A Grand Influence: How to Bond With Your Grandkids

By Jill Savage
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The Beautiful Mess
Most grandparents want to be an asset to their grandchildren — provide a listening ear, welcome heart and safe place for kids to emotionally land. But how does one do this?

I remember the day like it was yesterday. My husband and I, along with our young children, were
relocating to a town three hours away so my husband could study full time. My mother cried as we
said goodbye. She was so sure that her grandkids would grow up not knowing her.

In time, however, she and Dad bonded with each of our kids, even at a distance. And here I am,
31 years later, wanting to make a difference in my own grandchildren’s lives. I want to be an asset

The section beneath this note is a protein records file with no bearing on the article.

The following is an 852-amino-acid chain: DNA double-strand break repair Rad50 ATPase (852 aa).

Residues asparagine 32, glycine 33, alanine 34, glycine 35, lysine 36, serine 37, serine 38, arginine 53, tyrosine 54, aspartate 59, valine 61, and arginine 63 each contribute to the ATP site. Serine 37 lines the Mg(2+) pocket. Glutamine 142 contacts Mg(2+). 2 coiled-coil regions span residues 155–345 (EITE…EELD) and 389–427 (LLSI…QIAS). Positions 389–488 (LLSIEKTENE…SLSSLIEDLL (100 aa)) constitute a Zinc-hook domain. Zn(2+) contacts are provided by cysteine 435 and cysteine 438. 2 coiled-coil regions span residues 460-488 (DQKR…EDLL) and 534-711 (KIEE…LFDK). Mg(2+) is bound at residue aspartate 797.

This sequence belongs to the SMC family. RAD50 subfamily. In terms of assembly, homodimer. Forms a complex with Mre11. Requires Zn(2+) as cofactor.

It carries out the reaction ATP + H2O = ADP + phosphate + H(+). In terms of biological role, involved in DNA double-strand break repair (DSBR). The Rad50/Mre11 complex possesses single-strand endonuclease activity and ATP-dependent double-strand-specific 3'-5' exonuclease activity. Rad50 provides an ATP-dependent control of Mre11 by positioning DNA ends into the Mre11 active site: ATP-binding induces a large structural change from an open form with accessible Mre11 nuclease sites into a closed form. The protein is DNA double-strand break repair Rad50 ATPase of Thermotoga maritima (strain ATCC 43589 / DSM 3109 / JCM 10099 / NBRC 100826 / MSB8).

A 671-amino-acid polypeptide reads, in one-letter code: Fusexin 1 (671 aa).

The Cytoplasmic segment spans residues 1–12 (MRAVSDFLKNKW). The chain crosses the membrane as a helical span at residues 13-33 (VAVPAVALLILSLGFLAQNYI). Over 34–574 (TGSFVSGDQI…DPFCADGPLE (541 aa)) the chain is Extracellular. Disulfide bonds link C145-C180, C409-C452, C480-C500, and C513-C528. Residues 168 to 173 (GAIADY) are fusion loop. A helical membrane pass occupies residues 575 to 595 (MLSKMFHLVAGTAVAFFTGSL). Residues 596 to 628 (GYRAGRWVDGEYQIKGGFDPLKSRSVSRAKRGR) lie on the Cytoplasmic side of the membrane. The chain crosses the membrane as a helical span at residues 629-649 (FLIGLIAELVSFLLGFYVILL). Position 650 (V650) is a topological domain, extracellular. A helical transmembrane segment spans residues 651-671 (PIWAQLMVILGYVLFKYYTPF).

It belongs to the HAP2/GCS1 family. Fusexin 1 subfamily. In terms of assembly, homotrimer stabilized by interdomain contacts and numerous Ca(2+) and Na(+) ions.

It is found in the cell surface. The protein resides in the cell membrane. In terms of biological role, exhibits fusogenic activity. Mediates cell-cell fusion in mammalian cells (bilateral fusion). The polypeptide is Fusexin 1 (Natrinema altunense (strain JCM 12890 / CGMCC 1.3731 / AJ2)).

to them, providing a listening ear, a welcoming heart and a safe place to rest when life gets hard.
Most of all, I want to help introduce them to the faith that will sustain them through life’s challenges.

This relationship is important, but it doesn’t happen overnight. In the grandchild-bonding game, I’ve
learned that slow and steady is the best way to run this race.

Watch your expectations

I once heard someone say, “Expectations are preconceived resentments.” It’s often true that our
disappointments are fueled by unmet expectations. Pay attention to the “ought” and “should” statements
rolling around in your head, particularly concerning your relationship with your children and grandchildren.
He should call more. She should consult me about this. These unrealistic expectations feed
disappointment and discouragement, while realistic expectations keep you engaged and content with
where your relationship is right now.

If your preschool-aged grandchild FaceTimes all of 15 seconds
with you and then heads off to another activity, that’s normal. If your teenage grandson doesn’t
call back or respond to your text right away, that’s also normal. Don’t make it about you. Life
doesn’t always happen the way we think it should, and grandparents must allow for busy seasons of
life and a grandchild’s growing maturity.

There’s no grandparent prerogative